In the early 20th century, Western Canada became home to thousands of European settlers heading west in search of a better life. Spurred on by the promise of affordable land and boundless opportunity, hundreds of thousands of Ukrainians would soon make Alberta home. Facing grueling work, difficult economic prospects, and social discrimination, Ukrainian-Canadians nevertheless began what would become one of Central Alberta’s most distinct and vibrant ethnic communities.
Though some historical accounts suggest that Ukrainians may have settled in the Prairies as early
as 1817, the first official Ukrainian immigrants to Canada were Iwan Pylypow and Wasyl Eleniak, who arrived in Canada on September 7, 1891. Like many who would follow their lead, they came from Galicia (today Western Ukraine), which at the time was under Austro-Hungarian control. The Canadian government, as well as prominent Ukrainians such as Dr. Joseph Oleskiw, promised a land of opportunity: 160-acre plots of land were available for a $10 administration fee, so long as the homesteader agreed to farm the land. “This opportunity was difficult to comprehend for the average Ukrainian peasant farmer at the end of the nineteenth century, where the average peasant farmer owned 5 1⁄2 acres of land,” says David Makowsky, Director of the Ukrainian Cultural Heritage Village. “Nearly 95 per cent of the Ukrainian population [at the time] were peasants, and their farms were generally too small to sustain the people who worked them.” Overpopulation, overtaxation, and poverty in their homeland made moving an even more attractive prospect. Entire families—and even entire villages—would make the move to Canada in the ensuing decades.
While Southern Alberta’s prairie would have been easier to farm, it would be the aspen parklands of East Central Alberta that were most attractive to homesteaders. These forested regions offered plenty of wood for tools, buildings, and fuel. Back home, access to wood was monopolized by wealthy landlords. “Portions of East Central Alberta, especially the rolling hills on the north side of the North Saskatchewan River, also reminded the Ukrainian settlers of the topography in Western Ukraine,” Makowsky says.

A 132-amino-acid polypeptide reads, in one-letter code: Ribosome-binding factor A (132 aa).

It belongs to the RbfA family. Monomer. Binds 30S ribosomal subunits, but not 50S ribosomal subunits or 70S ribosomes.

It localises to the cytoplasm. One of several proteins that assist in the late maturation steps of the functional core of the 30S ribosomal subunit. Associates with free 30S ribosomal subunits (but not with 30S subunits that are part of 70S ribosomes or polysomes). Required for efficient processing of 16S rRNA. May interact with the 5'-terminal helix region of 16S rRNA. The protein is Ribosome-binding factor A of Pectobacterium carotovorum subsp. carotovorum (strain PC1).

Ukrainians in Alberta primarily settled in the area northeast of Edmonton, in an area stretching east of present-day Elk Island National Park along Highway 16 to Innisfree. The bloc settlement stretched north across the North Saskatchewan River, and on the north side of Highway 28 near Smoky Lake, Vilna and Spedden. This area, known as the Edna-Star colony or the Ukrainian Bloc Settlement, was the first and the largest Ukrainian settlement in Canada, reaching an area of almost 6,500 square kilometres by 1930. Smaller Ukrainian enclaves also developed near the town of Leduc and in Camrose County, and a smaller number of Ukrainians working as labourers and domestic staff settled within Edmonton itself. Between 150,000 and 170,000 Ukrainian immigrants had arrived in the region by 1914.
Following the end of World War I, a second wave of Ukrainians arrived, consisting of those fleeing the Soviet Union’s occupation of Ukraine. They found an already-established community of fellow Ukrainians in East Central Alberta, working not only as farmers but as miners, construction workers, and labourers on the expanding railway lines. Further immigration following the Second World War brought over 30,000 more Ukrainians to Canada; however, these newcomers mostly settled in the industrial hubs of Ontario and Quebec. By this time, the descendants of the homesteaders had begun to move towards urban centres, including Edmonton. By the 1980s, Alberta had the largest Ukrainian population in Canada.
Separations & Connections
For the first Ukrainian homesteaders, establishing farms and communities came with a host of challenges. Firstly, the land had to be cleared of trees and bush, and the resources available for these tasks were scarce at first. “Half of Ukrainian immigrants arrived to Canada with no capital, and 42 per cent arrived with less than $500,” David says. Using simple hand tools, homesteaders had to clear land and build adequate shelter before the harsh winter set in. In order to make a living before their farms were viable, many men sought employment away from home, working as labourers and miners. Many of those working in Edmonton lived in the “Galician hotel”, a network of camps and shacks built along the north bank of the North Saskatchewan River. This left many women in charge of raising families and clearing the land for the majority of the year. Furthermore, the vast tracts of land provided led to feelings of isolation within these families, so far away from one another within the Bloc.